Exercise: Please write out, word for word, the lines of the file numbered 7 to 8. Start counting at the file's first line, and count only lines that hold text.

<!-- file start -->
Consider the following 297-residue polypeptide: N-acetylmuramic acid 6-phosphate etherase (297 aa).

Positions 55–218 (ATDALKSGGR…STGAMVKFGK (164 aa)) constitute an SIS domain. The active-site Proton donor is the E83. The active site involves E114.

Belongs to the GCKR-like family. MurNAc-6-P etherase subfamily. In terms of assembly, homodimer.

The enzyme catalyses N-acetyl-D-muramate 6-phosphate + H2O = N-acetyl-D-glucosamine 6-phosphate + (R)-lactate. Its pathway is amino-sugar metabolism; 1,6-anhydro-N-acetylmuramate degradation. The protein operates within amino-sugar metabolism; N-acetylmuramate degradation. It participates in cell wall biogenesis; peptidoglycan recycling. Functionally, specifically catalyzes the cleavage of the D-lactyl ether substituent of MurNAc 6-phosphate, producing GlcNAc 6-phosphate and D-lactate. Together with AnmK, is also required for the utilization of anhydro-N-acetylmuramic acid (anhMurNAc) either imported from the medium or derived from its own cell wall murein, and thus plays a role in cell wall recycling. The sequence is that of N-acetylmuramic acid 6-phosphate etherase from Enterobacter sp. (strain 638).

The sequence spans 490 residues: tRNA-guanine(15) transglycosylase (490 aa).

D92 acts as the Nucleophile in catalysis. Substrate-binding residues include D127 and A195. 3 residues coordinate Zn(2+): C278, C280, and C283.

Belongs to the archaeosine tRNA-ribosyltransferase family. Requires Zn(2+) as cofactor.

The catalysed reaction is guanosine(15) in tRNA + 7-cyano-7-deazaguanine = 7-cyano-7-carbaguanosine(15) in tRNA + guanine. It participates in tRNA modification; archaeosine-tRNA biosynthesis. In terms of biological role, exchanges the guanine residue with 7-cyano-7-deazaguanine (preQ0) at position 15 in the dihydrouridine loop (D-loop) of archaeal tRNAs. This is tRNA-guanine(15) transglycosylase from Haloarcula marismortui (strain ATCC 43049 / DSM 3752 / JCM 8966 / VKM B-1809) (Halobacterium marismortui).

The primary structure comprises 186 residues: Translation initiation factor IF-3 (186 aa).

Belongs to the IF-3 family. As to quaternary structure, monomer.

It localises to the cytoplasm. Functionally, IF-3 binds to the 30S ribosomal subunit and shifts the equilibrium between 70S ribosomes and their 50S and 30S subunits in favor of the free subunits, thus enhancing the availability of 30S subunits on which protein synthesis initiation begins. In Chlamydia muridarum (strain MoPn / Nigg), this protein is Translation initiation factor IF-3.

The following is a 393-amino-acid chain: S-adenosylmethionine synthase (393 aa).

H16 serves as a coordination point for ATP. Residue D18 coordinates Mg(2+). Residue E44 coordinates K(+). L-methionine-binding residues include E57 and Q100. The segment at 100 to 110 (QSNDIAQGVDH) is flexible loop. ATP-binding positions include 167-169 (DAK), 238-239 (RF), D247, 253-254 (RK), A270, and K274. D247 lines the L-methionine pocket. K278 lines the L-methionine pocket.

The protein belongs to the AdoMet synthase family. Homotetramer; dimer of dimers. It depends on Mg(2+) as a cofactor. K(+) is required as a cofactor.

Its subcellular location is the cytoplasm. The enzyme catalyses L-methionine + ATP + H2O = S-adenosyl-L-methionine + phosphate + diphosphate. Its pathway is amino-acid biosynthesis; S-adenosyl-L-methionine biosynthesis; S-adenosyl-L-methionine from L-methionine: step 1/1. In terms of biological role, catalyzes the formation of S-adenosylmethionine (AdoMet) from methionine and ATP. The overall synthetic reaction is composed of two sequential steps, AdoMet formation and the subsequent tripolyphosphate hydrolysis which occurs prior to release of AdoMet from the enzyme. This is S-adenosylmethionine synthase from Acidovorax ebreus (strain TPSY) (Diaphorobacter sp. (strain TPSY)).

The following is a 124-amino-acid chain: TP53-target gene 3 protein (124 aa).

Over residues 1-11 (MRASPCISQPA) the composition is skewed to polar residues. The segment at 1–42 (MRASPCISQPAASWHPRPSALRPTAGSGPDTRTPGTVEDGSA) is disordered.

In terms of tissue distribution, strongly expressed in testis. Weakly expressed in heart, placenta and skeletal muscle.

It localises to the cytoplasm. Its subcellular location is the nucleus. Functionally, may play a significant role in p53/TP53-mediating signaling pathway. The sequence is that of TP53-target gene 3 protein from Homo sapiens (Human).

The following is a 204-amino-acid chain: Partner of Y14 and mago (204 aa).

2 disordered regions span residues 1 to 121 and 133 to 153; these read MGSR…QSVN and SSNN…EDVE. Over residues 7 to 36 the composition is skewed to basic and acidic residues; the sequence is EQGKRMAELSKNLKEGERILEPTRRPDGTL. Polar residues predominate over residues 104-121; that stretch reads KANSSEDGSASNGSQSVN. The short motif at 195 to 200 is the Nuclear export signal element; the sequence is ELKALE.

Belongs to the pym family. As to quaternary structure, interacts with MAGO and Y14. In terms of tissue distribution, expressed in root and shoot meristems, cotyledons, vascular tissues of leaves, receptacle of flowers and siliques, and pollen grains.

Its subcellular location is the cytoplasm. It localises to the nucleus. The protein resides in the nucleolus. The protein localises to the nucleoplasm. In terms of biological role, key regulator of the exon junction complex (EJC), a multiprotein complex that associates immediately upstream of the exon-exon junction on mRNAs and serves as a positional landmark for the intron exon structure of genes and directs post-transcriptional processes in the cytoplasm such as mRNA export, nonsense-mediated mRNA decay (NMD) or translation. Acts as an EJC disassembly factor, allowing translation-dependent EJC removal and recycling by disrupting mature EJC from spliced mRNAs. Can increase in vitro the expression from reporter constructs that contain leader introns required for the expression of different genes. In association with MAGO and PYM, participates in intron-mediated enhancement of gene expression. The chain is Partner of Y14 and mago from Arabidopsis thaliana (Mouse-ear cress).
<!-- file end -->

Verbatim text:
Belongs to the archaeosine tRNA-ribosyltransferase family. Requires Zn(2+) as cofactor.

The catalysed reaction is guanosine(15) in tRNA + 7-cyano-7-deazaguanine = 7-cyano-7-carbaguanosine(15) in tRNA + guanine. It participates in tRNA modification; archaeosine-tRNA biosynthesis. In terms of biological role, exchanges the guanine residue with 7-cyano-7-deazaguanine (preQ0) at position 15 in the dihydrouridine loop (D-loop) of archaeal tRNAs. This is tRNA-guanine(15) transglycosylase from Haloarcula marismortui (strain ATCC 43049 / DSM 3752 / JCM 8966 / VKM B-1809) (Halobacterium marismortui).